CT     16.737      84.178      33.132      92.168     226.215
DE       3.763      16.684        7.608      20.837       48.892
DC       2.047      12.300        3.647      11.337       29.331
FL     78.184    354.970    155.810    435.199  1,024.163
GA     49.492    223.838      97.932    275.360     646.622
HI       5.342      22.021      10.784      29.409       67.556
ID       8.200      29.353      16.515      45.178       99.246
IL     62.445    267.411    121.910    347.255     799.021
IN     31.062    120.220      62.427    172.914     386.623
IA     14.596      69.211      28.483      80.275     192.565
KS     13.950      67.006      27.758      76.801     185.515
KY     20.172      85.680      39.328    111.574     256.754
LA     20.504      95.866      39.771    113.945     270.086
ME       5.616      31.427      11.221      30.925       79.189
MD     25.178    112.452      49.594    140.010     327.234
MA     28.378    134.994      56.056    157.866     377.294
MI     48.496    178.986      97.181    266.930     591.593
MS     14.377      63.922      28.961      80.040     187.300
MO     27.243    130.914      53.930    149.971     362.058
MT       4.208      20.316        8.502      23.182       56.208
NV     12.716      42.683      25.557      70.095     151.051
NH       5.850      29.913      11.717      32.235       79.715
NJ     39.909    222.544      79.168    222.036     563.657
NM       9.924      43.880      19.729      55.218     128.751
NY     78.650    414.787    157.198    437.801  1,088.436
NC     44.007    202.844      87.607    242.445     576.903
ND       2.821      16.155        5.689      15.616       40.281
OH     52.359    215.071    104.702    289.916     662.048
OK     19.382      82.411      37.024    107.570     246.387
OR     17.297      55.518      33.932      95.217     201.964
PA     52.929    252.930    106.979    293.147     705.985
RI       4.307      21.946        8.655      23.975       58.883
SC     21.461      90.718      42.110    118.756     273.045
SD       3.671      18.009        7.409      20.212       49.301
TN     28.862    126.212      57.696    160.556     373.326
UT     17.295      49.190      34.563      95.258     196.306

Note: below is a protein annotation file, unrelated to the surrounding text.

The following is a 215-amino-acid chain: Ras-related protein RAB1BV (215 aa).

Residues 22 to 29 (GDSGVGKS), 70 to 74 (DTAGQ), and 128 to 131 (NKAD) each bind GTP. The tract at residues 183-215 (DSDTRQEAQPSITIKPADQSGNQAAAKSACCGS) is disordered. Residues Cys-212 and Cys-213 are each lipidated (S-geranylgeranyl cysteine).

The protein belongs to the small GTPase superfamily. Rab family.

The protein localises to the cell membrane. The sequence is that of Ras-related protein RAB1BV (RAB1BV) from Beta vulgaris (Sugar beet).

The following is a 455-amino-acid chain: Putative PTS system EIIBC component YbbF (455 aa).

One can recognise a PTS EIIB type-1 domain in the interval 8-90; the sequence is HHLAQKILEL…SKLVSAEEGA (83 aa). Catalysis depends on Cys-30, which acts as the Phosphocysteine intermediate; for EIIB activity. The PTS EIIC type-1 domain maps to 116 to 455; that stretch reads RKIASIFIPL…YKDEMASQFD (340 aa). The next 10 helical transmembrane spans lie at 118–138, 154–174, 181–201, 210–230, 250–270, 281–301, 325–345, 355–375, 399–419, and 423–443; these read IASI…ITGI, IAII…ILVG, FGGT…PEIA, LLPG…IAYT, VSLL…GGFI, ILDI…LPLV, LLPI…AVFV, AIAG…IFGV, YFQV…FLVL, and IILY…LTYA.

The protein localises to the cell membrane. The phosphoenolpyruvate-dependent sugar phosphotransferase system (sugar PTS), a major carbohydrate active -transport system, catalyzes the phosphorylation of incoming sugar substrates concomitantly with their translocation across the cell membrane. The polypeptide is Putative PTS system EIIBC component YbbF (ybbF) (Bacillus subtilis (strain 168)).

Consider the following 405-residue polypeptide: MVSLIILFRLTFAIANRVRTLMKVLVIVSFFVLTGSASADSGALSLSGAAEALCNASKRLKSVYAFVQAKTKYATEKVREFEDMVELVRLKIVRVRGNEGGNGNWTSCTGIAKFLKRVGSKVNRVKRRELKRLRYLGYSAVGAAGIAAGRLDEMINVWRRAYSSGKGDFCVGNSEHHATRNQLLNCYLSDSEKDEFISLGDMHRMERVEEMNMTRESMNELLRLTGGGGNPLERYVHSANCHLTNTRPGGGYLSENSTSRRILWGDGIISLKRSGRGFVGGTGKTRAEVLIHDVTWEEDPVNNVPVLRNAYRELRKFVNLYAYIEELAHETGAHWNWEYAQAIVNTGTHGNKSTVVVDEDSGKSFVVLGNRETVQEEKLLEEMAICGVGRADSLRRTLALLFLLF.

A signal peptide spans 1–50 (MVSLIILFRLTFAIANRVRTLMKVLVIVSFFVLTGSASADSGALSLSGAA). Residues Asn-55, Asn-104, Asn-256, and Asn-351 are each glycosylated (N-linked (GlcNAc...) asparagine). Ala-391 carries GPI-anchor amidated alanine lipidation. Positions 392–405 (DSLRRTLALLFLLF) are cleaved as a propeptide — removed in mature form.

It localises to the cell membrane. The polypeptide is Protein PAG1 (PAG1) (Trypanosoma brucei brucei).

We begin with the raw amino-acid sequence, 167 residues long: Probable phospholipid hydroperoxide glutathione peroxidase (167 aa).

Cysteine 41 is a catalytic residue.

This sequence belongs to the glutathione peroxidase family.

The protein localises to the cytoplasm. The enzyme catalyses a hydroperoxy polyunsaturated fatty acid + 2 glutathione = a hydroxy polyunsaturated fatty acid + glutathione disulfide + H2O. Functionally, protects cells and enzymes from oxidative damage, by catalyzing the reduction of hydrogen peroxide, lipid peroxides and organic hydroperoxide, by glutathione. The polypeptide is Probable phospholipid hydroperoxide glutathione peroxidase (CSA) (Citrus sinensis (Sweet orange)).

VT       2.743      16.865        5.302      15.085       39.995
WA     30.726    103.208      61.909    169.249     365.092
WV       8.389      39.197      16.233      46.138     109.957
WI     25.891    112.821      50.023    142.357     331.092
WY       2.616      13.838        5.299      14.410       36.163
Totals1,240.641 5,257.089 2,469.098 6,867.88915,834.717

Notes on Table 2:

1.  Testing — The Testing cost for each state was determined by multiplying the number of students in the state by $29.6768 per student.  My total Testing cost of $1,240.641 million is identical to Pioneer’s Figure 2B.

2.  Professional Development — The Professional Development cost for each state was determined by multiplying the number of teachers in the state by $1,931 per teacher.  My total cost for Professional Development is consistent with the total number of teachers in the 46 CCS states (2,722,470 teachers).  My total Professional Development cost of $5,257.089 million is slightly under the amount in Pioneer Figure 2B. 

3.  Textbooks — The Textbook costs for each state were taken directly from the Pioneer report Appendix.  My total Textbook cost of $2,469.098 million is identical to Pioneer Figure 2B.

4.  Technology — The Technology costs for each state were obtained directly from the Pioneer Appendix.  My total Technology cost of $6,867.889 million is identical to Pioneer Figure 2B. 

[NOTE: This is a shorter version of a comprehensive report.  To obtain the full report, “States’ Taxpayers and the Common Core Standards,” please contact the author at hwburke@cox.net  .]


Bio for Henry W. Burke

 Henry Burke is a Civil Engineer  with a B.S.C.E. and M.S.C.E.  He has been a Registered Professional Engineer (P.E.) for 37 years and has worked as a Civil Engineer in construction for over 40 years. 

Mr. Burke had a successful 27-year career with a large construction company. 

Henry Burke serves as a full-time volunteer to oversee various construction projects. He has written numerous articles on education, engineering, construction, politics, taxes, and the economy.

Henry W. Burke